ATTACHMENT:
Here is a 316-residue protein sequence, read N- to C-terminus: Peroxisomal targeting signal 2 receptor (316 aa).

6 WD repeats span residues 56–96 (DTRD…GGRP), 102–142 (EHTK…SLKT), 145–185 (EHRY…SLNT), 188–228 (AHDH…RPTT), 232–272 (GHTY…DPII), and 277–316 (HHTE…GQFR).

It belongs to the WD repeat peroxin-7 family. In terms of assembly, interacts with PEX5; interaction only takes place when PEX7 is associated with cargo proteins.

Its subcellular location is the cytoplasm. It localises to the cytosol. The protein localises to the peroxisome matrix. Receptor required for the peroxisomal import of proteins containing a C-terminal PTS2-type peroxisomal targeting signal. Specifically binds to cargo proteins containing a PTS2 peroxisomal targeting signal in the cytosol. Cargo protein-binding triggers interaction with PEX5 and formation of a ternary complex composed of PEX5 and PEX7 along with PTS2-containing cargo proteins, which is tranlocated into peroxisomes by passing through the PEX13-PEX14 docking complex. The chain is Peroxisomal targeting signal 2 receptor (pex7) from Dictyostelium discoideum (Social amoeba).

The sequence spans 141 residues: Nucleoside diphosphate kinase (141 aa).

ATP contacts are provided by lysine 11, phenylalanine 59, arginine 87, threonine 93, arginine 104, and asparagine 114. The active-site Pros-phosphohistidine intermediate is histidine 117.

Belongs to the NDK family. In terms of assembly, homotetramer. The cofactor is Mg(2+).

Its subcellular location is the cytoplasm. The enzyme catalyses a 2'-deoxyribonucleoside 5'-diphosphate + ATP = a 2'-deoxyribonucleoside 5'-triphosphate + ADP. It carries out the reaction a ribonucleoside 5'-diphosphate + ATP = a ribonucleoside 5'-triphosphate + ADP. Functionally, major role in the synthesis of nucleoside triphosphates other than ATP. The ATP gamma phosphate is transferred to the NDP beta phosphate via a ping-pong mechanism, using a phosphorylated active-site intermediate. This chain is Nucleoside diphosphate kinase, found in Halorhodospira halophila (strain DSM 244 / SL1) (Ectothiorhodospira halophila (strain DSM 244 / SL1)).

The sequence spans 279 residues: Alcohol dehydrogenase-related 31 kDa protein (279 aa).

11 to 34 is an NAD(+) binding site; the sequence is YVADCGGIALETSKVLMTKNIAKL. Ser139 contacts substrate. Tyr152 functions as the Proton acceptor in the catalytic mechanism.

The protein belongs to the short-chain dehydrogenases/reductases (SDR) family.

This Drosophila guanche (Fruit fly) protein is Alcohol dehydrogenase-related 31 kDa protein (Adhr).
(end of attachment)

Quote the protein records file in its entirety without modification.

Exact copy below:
Here is a 316-residue protein sequence, read N- to C-terminus: Peroxisomal targeting signal 2 receptor (316 aa).

6 WD repeats span residues 56–96 (DTRD…GGRP), 102–142 (EHTK…SLKT), 145–185 (EHRY…SLNT), 188–228 (AHDH…RPTT), 232–272 (GHTY…DPII), and 277–316 (HHTE…GQFR).

It belongs to the WD repeat peroxin-7 family. In terms of assembly, interacts with PEX5; interaction only takes place when PEX7 is associated with cargo proteins.

Its subcellular location is the cytoplasm. It localises to the cytosol. The protein localises to the peroxisome matrix. Receptor required for the peroxisomal import of proteins containing a C-terminal PTS2-type peroxisomal targeting signal. Specifically binds to cargo proteins containing a PTS2 peroxisomal targeting signal in the cytosol. Cargo protein-binding triggers interaction with PEX5 and formation of a ternary complex composed of PEX5 and PEX7 along with PTS2-containing cargo proteins, which is tranlocated into peroxisomes by passing through the PEX13-PEX14 docking complex. The chain is Peroxisomal targeting signal 2 receptor (pex7) from Dictyostelium discoideum (Social amoeba).

The sequence spans 141 residues: Nucleoside diphosphate kinase (141 aa).

ATP contacts are provided by lysine 11, phenylalanine 59, arginine 87, threonine 93, arginine 104, and asparagine 114. The active-site Pros-phosphohistidine intermediate is histidine 117.

Belongs to the NDK family. In terms of assembly, homotetramer. The cofactor is Mg(2+).

Its subcellular location is the cytoplasm. The enzyme catalyses a 2'-deoxyribonucleoside 5'-diphosphate + ATP = a 2'-deoxyribonucleoside 5'-triphosphate + ADP. It carries out the reaction a ribonucleoside 5'-diphosphate + ATP = a ribonucleoside 5'-triphosphate + ADP. Functionally, major role in the synthesis of nucleoside triphosphates other than ATP. The ATP gamma phosphate is transferred to the NDP beta phosphate via a ping-pong mechanism, using a phosphorylated active-site intermediate. This chain is Nucleoside diphosphate kinase, found in Halorhodospira halophila (strain DSM 244 / SL1) (Ectothiorhodospira halophila (strain DSM 244 / SL1)).

The sequence spans 279 residues: Alcohol dehydrogenase-related 31 kDa protein (279 aa).

11 to 34 is an NAD(+) binding site; the sequence is YVADCGGIALETSKVLMTKNIAKL. Ser139 contacts substrate. Tyr152 functions as the Proton acceptor in the catalytic mechanism.

The protein belongs to the short-chain dehydrogenases/reductases (SDR) family.

This Drosophila guanche (Fruit fly) protein is Alcohol dehydrogenase-related 31 kDa protein (Adhr).